Theatre Preview: Little Malcom freed from the middle, gets into facism

By Kyle Francis

Whether it’s taking a trumped up STD test to rewrite a midterm or inciting armed rebellion to get back into art school, nearly everyone has done something drastic for the sake of their continued education. Malcolm, the starring character from the upcoming Dark Forest Theatre production of Little Malcolm and His Struggle Against the Eunuchs, chose the latter.

Kicked out of art school for a minor act of rebellion, Malcolm wakes up on New Year’s day and decides to change his life. His story of love, loss and tyranny begins humbly enough when convincing other students to drop out of school and form the radical “Dynamic Erectionist Party” with him. This relatively innocent act of rebellion quickly gains dark overtones when the DEP’s plans turn to kidnapping, vandalism and violence.

Very loosely based on playwright David Halliwell’s own experiences in art school, the production follows the rise of Malcolm from a girl-shy art student to an angry fascist political leader. These may seem like unrealistic polar extremes, but in the context of the play little Malcolm’s huge leap in character is feasible, even somewhat endearing.

“He’s a bit like Richard the Third in a way,” states a pensive Aaron Coates, the director of the play. “He does some quite terrible things, but you kind of feel for him, because he’s really charming. That’s what ultimately makes him so convincing throughout the course of the play.”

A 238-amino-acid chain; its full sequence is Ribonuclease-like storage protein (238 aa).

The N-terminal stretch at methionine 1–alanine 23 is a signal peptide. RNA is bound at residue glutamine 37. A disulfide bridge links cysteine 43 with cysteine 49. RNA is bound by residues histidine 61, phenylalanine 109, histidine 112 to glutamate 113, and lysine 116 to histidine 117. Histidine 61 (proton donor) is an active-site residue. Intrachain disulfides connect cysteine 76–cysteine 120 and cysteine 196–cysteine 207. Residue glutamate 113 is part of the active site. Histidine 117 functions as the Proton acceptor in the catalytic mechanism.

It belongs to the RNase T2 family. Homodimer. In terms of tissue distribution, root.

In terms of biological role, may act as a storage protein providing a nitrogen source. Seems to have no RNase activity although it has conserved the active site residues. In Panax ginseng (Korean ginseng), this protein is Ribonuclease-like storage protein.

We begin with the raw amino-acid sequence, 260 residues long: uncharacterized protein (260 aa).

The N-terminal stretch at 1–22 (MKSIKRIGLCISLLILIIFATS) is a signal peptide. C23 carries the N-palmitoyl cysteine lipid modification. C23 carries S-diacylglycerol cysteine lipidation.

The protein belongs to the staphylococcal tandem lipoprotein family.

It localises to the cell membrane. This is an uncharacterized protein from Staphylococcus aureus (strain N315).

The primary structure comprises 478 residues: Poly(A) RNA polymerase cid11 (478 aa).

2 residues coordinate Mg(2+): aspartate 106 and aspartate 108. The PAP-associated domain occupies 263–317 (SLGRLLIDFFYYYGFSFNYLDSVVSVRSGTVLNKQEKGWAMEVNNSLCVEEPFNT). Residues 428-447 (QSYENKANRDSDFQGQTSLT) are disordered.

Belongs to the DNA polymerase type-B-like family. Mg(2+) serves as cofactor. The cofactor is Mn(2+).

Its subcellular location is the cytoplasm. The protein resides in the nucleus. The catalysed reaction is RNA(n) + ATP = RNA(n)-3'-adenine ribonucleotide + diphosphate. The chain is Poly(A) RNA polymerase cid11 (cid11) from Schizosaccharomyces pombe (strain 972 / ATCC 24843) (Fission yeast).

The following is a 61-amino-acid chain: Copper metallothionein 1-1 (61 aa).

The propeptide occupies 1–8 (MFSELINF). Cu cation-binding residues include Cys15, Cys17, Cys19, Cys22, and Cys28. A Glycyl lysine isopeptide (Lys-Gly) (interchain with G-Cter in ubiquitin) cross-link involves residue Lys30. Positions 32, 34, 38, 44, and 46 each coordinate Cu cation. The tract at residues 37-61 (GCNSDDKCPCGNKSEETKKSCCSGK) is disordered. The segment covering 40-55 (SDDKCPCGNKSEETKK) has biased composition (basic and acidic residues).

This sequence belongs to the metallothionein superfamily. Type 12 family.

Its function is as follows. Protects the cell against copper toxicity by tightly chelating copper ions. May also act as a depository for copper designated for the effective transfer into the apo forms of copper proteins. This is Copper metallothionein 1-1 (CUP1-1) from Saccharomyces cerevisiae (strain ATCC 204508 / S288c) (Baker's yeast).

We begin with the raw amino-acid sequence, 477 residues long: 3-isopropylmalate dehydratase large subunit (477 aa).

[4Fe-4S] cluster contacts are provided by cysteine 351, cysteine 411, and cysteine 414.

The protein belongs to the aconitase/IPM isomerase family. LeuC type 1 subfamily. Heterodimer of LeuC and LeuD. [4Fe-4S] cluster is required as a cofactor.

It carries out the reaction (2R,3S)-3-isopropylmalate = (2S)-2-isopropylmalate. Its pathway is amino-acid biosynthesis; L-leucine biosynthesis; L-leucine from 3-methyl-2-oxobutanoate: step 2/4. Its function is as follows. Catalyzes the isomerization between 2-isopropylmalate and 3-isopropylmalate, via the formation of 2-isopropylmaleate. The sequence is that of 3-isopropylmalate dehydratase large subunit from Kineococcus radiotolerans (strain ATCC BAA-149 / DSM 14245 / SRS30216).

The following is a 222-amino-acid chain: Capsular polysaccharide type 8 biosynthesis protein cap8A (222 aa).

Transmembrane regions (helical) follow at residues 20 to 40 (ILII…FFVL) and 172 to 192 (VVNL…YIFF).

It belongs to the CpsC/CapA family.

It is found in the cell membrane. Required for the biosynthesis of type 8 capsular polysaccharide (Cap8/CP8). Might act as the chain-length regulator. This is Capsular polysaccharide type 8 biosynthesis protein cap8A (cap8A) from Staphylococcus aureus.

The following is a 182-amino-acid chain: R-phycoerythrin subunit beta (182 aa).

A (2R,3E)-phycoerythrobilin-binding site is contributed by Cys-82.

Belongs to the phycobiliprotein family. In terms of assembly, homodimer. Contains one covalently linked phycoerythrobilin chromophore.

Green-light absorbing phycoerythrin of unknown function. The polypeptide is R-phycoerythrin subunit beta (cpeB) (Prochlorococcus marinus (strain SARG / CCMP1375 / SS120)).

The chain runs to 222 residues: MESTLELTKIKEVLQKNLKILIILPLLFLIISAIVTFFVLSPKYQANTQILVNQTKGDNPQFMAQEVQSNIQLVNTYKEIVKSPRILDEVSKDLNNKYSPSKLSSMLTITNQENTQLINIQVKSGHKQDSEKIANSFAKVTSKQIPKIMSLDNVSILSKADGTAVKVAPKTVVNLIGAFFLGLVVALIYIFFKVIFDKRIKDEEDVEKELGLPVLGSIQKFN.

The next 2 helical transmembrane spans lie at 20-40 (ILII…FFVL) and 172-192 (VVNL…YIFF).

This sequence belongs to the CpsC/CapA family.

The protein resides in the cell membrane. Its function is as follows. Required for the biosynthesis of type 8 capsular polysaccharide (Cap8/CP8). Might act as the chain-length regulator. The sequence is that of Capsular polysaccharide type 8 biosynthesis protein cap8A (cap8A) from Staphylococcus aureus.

Written and set in 1965, Little Malcolm and His Struggle Against the Eunuchs borrows its revolutionary overtones from the flower-plastered era, drawing an obvious parallel between Malcolm and Hitler. This of course is Hitler the charismatic leader and revolutionary, not Hitler the genocidal maniac. That would just be inappropriate.

“[The play] has tons of references to revolution, lots of references to Hitler and Marx. The whole creation of their party has some pretty strong overtones that link to Hitler, but they aren’t anti-Semitic or anything,” defends Coates. “They talk about having a ‘putsch,’ and there’s this great bit in act two where [Malcolm] gives a speech to a cheering crowd that’s very reminiscent of Hitler.”

Coupled with the assumption that everyone loves an underdog, the recurring theme of fascism and the Malcolm/Hitler parallel helps the play overcome its 40-year time span, lending the production a timelessness not often found in newer plays.

Three years ago, Coates and his ragtag group of playwrights formed the Dark Forest Theatre company to perform Little Malcolm and His Struggle Against the Eunuchs, but lacked the finances to do so. The long wait only served to produce a fierce commitment within Coates for the play.

“I really love the production because it’s got a little bit of everything,” enthuses Coates with a warm, paternal air. “It’s got some sex, it’s got some violence, it’s got some romance, it’s got some pathos, and it’s got some sentiment– it’s just a great night out at the theatre.”

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